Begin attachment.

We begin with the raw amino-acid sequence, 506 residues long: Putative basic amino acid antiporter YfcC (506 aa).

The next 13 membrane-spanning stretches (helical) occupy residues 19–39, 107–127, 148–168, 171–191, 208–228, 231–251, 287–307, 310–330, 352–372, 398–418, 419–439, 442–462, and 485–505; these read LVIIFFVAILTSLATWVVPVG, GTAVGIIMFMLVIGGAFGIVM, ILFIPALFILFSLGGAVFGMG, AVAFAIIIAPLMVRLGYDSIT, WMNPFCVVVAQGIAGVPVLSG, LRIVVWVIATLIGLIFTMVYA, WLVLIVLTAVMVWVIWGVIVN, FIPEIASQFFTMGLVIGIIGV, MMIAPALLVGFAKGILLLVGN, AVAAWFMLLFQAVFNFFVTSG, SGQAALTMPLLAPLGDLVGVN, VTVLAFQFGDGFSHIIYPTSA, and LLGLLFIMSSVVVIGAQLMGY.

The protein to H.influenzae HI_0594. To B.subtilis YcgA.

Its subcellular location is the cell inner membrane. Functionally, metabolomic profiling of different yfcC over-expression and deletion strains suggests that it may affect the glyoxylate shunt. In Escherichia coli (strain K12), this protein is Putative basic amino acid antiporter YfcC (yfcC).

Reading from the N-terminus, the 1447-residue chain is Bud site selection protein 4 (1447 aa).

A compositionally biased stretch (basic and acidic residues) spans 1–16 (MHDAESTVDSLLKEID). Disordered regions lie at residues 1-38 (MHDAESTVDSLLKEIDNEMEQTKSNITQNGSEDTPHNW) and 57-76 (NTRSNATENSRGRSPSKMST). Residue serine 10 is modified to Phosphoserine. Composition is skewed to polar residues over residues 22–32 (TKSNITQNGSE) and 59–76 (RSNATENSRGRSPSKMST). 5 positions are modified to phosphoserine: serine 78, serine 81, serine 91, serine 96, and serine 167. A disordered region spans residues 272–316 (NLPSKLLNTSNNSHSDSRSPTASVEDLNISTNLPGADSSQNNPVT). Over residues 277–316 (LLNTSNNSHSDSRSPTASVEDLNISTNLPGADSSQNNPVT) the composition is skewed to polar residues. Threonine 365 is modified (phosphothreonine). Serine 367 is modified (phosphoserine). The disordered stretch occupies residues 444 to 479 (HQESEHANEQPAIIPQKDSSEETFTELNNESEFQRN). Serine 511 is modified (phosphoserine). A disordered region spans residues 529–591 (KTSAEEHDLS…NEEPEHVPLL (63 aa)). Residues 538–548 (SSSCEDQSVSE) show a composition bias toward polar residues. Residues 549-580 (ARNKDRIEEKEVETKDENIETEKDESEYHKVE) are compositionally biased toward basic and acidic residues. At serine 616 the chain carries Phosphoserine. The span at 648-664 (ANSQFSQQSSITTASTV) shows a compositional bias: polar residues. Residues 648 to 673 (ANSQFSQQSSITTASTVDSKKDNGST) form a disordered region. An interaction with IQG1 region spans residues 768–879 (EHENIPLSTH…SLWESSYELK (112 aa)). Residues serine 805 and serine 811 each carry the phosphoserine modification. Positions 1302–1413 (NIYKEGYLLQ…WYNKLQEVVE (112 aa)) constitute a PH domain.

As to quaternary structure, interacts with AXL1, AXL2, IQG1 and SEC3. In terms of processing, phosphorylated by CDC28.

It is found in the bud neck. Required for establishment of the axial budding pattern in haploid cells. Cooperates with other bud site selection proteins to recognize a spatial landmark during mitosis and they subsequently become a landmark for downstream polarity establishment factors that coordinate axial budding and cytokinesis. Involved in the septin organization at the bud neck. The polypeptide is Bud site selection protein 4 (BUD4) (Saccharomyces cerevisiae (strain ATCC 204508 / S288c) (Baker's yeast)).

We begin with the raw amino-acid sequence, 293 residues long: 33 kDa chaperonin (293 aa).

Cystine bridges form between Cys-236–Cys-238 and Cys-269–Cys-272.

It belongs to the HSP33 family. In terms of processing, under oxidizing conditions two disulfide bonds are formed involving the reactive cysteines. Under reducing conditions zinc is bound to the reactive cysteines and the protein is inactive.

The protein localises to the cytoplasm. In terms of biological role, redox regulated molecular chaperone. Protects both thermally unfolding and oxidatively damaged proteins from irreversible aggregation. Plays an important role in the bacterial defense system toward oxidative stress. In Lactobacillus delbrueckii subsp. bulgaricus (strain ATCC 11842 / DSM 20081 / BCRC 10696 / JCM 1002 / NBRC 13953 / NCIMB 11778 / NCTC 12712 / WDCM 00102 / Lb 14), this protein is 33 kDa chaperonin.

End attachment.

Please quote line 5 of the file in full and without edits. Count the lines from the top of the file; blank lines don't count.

Reading from the N-terminus, the 1447-residue chain is Bud site selection protein 4 (1447 aa).